County schools will be open the day after Easter and tack on another day to the school year to make up two days missed this year because of inclement weather.
Officials received a waiver from the state Department of Education last week for three other days.
The school system had built four inclement weather days into its state-mandated 180-day school calendar but used five additional days during an unseasonably cold and protracted winter. Anne Arundel was among several counties statewide that requested waivers from the state from the mandated calendar.
The school system initially asked to have all five days waived, but state Superintendent of Schools Lillian Lowery denied that request.
On Wednesday, the school board approved opening schools on April 21 — the Monday after Easter — after being granted permission from the state to do so. Interim county schools Superintendent Mamie Perkins then opted to add one day to the school calendar, meaning the last day of classes is now June 18.
Perkins then filed a three-day waiver request that was granted by Lowery, Anne Arundel school officials said.
"I just wanted to do everything I could to try and ease that burden for our parents, students and employees while keeping in mind that we have a duty to provide students with as complete an educational year as possible," Perkins said.
School officials said that schools will dismiss two hours early from June 13-18 to accommodate high school exams, and the last day of school for graduating seniors will be May 29.
Earlier, school officials had considered adding three days to the calendar.
School board President Teresa Milio Birge said that in the past, the school system chose to tack days onto the end of the year. Not any more, she said.
"I think we got a message from the state that adding days onto the end of the year is not the way they want us to accomplish making up school days," Birge said. "They would rather us look at finding days inside the school year rather than just adding them onto the end."
Board member Patricia Nalley suggested, and board members agreed, that the school board draft a calendar survey for parent, student and employee input moving forward. School officials said such a survey will likely be available online by the weekend.
School officials said the waiver request does not apply to teachers and other employees, who have a set number of work days within a calendar year as part of negotiated agreements with the school system. School officials said they will meet with school employees about calendar changes, but employees must work the same number of days according to the negotiated agreements.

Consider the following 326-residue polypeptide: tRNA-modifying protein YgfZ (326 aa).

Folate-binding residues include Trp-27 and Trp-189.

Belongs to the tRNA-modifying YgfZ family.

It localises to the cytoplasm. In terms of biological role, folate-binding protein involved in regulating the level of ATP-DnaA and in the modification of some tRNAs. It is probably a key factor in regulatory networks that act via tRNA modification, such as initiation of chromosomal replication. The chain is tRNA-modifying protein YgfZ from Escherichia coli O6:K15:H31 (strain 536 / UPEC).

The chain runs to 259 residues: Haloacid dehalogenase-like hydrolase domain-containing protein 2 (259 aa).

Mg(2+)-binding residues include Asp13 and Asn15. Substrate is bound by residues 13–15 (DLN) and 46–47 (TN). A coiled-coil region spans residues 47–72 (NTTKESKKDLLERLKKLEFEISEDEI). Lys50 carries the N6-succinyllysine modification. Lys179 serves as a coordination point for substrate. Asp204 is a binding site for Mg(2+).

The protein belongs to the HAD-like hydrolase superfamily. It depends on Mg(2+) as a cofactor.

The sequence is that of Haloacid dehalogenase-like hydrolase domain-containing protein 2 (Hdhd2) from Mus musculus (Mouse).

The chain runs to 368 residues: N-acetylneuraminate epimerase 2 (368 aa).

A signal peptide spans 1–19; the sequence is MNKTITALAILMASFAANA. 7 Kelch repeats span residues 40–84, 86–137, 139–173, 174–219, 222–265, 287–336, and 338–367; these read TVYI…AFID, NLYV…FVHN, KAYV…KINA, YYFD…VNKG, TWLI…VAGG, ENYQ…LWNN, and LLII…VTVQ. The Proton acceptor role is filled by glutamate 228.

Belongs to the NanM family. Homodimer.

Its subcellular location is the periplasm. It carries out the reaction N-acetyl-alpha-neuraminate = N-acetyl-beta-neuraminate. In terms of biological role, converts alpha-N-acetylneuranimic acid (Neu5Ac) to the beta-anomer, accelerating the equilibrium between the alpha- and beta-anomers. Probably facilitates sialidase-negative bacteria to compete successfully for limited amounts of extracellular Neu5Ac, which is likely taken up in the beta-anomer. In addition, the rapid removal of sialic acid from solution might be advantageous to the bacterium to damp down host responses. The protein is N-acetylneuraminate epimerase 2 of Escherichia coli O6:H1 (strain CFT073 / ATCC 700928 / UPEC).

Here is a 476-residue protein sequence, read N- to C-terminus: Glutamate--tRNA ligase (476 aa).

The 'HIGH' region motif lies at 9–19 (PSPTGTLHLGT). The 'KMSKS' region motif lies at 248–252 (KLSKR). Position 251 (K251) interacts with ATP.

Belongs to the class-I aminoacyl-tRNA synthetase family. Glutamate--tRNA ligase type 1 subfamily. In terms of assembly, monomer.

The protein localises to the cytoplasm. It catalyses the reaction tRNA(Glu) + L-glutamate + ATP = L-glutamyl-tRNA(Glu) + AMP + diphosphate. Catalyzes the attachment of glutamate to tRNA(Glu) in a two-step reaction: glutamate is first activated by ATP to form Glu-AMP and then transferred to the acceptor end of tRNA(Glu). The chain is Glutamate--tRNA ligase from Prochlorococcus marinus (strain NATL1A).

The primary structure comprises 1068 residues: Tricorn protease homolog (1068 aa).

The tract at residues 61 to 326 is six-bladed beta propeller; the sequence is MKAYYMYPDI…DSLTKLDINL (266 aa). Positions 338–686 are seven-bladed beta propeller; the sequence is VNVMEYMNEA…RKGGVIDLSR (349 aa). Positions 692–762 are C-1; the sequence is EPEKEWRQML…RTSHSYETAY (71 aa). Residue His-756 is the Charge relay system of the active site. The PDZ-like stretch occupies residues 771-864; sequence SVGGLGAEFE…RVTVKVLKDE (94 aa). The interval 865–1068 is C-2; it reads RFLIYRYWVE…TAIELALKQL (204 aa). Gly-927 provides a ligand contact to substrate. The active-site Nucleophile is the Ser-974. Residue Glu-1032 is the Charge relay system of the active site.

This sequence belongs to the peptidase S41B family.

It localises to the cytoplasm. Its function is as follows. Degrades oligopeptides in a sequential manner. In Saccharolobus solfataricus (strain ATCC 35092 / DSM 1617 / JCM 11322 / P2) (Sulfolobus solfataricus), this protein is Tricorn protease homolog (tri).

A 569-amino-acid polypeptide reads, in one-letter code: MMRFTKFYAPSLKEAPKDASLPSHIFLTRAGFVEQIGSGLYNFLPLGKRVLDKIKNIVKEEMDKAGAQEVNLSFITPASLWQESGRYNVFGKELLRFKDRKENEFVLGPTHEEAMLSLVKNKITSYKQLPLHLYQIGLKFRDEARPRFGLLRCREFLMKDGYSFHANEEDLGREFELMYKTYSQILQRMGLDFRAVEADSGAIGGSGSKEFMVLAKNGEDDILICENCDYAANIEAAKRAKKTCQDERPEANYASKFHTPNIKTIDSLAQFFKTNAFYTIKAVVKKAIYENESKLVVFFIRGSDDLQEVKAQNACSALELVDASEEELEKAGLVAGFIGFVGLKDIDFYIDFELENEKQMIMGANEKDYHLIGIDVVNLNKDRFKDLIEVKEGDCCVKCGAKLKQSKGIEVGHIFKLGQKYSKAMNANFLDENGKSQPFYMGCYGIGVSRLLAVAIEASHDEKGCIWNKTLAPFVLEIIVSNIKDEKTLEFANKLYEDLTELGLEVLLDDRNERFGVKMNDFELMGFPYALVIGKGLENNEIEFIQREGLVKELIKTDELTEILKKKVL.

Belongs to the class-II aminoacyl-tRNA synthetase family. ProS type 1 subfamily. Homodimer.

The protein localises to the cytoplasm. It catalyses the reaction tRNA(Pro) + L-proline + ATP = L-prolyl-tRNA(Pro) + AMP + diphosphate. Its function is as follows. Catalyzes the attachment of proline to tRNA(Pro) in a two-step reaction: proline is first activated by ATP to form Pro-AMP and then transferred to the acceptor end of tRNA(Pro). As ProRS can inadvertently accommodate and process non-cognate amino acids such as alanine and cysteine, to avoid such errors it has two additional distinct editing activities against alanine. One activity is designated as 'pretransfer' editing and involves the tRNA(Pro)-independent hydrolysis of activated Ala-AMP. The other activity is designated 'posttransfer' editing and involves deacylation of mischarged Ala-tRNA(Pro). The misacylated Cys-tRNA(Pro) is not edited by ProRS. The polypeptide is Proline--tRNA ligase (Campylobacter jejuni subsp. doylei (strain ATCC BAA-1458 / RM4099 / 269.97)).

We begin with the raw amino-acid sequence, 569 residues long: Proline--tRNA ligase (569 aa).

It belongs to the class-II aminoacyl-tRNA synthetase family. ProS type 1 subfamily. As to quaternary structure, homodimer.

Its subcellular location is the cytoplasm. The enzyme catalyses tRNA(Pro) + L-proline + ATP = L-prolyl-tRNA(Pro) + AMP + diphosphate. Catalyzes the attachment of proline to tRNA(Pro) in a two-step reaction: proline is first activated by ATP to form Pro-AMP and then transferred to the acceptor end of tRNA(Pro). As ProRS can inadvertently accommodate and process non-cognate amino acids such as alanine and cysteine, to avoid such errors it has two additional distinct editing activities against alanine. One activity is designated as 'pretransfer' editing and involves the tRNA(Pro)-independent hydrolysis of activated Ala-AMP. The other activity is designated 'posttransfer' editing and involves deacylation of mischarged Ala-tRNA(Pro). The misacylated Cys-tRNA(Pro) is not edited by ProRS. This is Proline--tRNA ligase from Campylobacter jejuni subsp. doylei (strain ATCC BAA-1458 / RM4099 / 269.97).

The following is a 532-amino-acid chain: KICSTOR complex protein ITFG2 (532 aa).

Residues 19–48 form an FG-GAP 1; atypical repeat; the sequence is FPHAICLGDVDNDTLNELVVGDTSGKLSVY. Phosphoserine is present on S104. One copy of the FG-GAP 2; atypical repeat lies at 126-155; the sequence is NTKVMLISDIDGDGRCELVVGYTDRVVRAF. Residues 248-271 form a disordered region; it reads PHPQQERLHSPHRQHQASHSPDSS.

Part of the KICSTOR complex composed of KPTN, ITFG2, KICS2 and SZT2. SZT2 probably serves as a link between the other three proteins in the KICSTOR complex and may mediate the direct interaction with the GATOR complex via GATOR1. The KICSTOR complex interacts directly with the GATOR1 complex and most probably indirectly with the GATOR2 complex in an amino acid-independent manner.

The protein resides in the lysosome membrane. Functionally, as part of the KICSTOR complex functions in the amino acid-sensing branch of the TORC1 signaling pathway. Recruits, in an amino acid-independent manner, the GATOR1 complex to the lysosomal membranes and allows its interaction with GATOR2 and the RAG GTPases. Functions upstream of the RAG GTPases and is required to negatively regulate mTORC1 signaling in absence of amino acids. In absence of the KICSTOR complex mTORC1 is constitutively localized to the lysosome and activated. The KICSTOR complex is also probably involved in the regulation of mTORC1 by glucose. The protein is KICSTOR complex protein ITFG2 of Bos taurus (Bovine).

"It doesn't affect the teachers at all," Birge said. "They still have 191 days that they have to work."
Teachers union officials said they hope the school system would grant it a waiver at the end of the school year so that teachers don't have to make up for the snow days.
"Teachers work hours and hours … over and above what they're paid for," said Bill Jones, executive director for the Teachers Association of Anne Arundel County. He said that the school system should "recognize teachers for all those hours they put in for free over the course of the year by eliminating the last two workdays, when students aren't there anyway."
County school officials said the system is expected to name its new superintendent by the end of the month.
Officials said a 20-member group of county residents and officials assisting in the search for a new, permanent superintendent has interviewed three finalists for the job and submitted a report to the panel. The finalists are:
•George Arlotto, Anne Arundel schools' chief of staff and former associate superintendent for school performance. He has worked in the school system since 2006 and, before that, served as principal of Wheaton High School in Montgomery County.
Maureen McMahon, AACPS assistant superintendent for advanced studies and programs. She has worked in the school system since 2007 and, before that, was a science education professor and department chair at Califonia State University, Long Beach.
Francisco Durán, superintendent of schools in Trenton, N.J., for the past two years. Trenton's school district has about 12,000 students and about two dozen schools.
School board member Stacy Korbelak said the board will review the 20-member group's report, make a choice, then perform background and reference checks. Contract negotiations with the candidate would follow, Korbelak said.
The school system is scheduled to announce its decision April 23, officials said.